This is a cross post from Akeles.
Check out the article at http://akelesconsulting.wordpress.com/2009/06/23/how-come-enterprise-2-0-is-not-everywhere-yet/
Sunday, June 21, 2009
Tuesday, June 9, 2009
Last month, I was invited to the SaaS Asia Conference organized by Springboard Research. It was a very fruitful event with lots of insight to take away. This is also the 2nd time that I heard Michael Barnes (VP of Software Research). I am impressed by his coverage on the state of SaaS.
The short video clip from Salesforce provides a good explanation on the benefits of SaaS (Software as a Service).
After this conference, I am more convinced that SaaS model will be here to stay. It will be especially useful for SMEs:
- For applications that the data is not sensitive to be hosted outside the company’s premises
- For business applications that are generic enough without the need for customization
- For needs that are not critical to the operations of the company
- For organizations that are unable/unwilling to commit to a huge investment upfront with the traditional licensing model
- For a small number of users which is difficult to justify for the purchase
At the same time, the management from the bigger companies may want to consider these factors to see whether SaaS is suitable for them. I believe the SaaS vendors will also have to think about these issues to make their offering more attractive.
- Scalability – what happens if there is more usage? Which model will be more cost effective
- Network response time – Web applications requires a high response time to be effective and user friendly. It is more challenging when it is housed outside the intranet.
- Crisis Management – In time of crisis, will the service provider be able to react in time to all their customers? Try to imagine one big raincloud with multiple locations on fire. Is it possible to put out all the fire? Sometimes the bit of slack is required to handle unplanned emergencies.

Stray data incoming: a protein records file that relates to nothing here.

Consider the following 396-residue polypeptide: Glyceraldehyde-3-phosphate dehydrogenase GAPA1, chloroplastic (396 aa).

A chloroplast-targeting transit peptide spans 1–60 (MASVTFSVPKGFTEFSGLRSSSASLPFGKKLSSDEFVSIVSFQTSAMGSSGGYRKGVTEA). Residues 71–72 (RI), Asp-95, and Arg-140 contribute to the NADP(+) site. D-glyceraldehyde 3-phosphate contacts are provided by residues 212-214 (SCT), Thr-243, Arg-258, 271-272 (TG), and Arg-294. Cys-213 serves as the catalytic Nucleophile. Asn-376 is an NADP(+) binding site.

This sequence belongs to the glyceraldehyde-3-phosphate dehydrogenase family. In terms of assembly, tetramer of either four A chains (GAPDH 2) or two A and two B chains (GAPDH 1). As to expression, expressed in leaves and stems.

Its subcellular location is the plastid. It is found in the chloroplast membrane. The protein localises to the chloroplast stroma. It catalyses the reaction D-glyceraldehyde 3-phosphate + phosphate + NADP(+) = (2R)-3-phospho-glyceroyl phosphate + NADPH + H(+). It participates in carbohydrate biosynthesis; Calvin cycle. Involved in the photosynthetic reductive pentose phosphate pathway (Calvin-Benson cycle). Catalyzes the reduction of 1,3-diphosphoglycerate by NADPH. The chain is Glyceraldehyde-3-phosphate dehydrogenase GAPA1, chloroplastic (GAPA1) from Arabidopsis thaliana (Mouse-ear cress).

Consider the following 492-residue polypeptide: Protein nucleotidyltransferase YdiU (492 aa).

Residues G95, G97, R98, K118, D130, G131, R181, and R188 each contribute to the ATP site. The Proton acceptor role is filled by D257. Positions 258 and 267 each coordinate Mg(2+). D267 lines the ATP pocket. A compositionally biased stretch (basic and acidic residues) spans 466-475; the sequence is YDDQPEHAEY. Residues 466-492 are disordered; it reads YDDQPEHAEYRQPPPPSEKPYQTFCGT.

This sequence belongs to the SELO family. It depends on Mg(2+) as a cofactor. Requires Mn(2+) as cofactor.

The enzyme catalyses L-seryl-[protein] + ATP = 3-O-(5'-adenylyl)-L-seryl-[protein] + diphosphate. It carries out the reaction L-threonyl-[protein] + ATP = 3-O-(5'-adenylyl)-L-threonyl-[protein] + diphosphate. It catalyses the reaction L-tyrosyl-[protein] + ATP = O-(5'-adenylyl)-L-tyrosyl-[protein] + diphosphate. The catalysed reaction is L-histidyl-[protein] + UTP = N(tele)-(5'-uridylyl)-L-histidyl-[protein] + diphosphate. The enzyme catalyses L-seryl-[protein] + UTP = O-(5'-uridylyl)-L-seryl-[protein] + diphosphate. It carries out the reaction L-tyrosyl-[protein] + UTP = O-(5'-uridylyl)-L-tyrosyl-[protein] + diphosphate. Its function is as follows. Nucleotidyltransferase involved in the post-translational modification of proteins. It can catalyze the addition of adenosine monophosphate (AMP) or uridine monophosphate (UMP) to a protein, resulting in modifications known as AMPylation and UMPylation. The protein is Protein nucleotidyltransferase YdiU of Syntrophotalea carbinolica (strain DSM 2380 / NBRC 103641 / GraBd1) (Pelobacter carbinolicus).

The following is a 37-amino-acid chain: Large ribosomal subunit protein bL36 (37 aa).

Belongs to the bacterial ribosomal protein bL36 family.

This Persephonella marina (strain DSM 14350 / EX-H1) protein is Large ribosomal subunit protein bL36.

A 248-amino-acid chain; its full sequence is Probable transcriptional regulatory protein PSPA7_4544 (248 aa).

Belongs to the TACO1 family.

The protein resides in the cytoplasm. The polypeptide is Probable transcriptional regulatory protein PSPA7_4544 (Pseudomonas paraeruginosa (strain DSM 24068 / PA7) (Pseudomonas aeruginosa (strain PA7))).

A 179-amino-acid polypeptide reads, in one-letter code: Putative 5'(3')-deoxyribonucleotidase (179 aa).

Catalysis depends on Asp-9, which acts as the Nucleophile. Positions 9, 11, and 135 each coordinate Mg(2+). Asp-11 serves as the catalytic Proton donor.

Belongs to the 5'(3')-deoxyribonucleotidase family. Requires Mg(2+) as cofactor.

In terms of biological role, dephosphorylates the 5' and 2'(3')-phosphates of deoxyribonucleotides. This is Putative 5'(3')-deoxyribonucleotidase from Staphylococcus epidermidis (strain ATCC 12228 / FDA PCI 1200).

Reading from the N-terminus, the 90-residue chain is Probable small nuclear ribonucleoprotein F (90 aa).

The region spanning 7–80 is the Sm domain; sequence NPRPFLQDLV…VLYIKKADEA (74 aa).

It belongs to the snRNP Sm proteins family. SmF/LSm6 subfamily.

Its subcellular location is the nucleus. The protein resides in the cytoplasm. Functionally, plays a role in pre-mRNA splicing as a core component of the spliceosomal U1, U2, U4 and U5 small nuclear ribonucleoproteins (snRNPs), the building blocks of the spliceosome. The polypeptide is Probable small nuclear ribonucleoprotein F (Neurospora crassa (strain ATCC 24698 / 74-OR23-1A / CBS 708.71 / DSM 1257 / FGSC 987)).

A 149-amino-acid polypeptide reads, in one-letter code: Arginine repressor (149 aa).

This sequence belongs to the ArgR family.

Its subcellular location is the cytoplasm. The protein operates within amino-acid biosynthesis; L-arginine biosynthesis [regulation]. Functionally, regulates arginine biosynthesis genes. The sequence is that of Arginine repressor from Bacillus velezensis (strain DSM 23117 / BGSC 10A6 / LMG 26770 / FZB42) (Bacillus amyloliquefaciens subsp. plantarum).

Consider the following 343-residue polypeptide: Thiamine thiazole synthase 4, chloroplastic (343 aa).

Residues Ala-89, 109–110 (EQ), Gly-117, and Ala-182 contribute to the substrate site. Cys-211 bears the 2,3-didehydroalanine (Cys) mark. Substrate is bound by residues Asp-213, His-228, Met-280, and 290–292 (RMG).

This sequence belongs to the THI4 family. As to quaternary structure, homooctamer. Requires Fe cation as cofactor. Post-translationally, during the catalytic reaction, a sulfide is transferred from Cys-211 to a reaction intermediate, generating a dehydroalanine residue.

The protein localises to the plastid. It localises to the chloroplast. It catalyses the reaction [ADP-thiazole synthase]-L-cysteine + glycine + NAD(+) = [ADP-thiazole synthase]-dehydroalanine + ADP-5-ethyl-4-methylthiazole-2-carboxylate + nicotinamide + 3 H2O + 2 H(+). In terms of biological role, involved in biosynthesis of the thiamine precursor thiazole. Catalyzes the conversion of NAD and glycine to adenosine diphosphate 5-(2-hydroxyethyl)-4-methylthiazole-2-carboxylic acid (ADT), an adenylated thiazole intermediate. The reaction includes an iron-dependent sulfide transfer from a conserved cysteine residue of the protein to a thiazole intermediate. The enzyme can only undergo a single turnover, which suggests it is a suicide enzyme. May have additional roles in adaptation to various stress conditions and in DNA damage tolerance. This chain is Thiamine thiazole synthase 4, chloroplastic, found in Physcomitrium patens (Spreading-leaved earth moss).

- Exit strategy – What is the cost to migrate to another application? Can the data be exported out?
Here are the other related articles from the event for your reading interests
Monday, June 8, 2009
I came across Bill's blog post on whether Twitter can serve as a personal knowledge management tool. Here's the comments about it.
I think you have raised a valid point that Twitter reminds you of de.licio.us
While Twitter is definitely good in dissemination of information, I doubt it will be useful for long term personal knowledge management.
As the amount of information increases, it will be harder to retrieve what you want. There is a limit on the amount of information that can be stored with 160 characters. There is a scientific word for this - entropy
There are a lot of meta-information that is required for a feasible large-scale knowledge base. One good way is to use emails to see what Twitter is currently lacking.
- Who - source or participants of the information
- When - When was this information created
- Context - as in previous emails discussion. Can we link up all the threads on twitter?
- organization structure - as in email folders or tags
Thursday, June 4, 2009
One of the key reasons for the boom in the Web 2.0 is the power of free. With just an Internet connection, anyone can have access to useful applications like Google, Gmail, Facebook, Twitter, Youtube or Flickr without having to pay a single cent. So how do they get the money to buy the hardware, recruit the development team and pay for the utilities? Some of them probably got a group of rich investors, otherwise the companies are earning the money through web advertisements.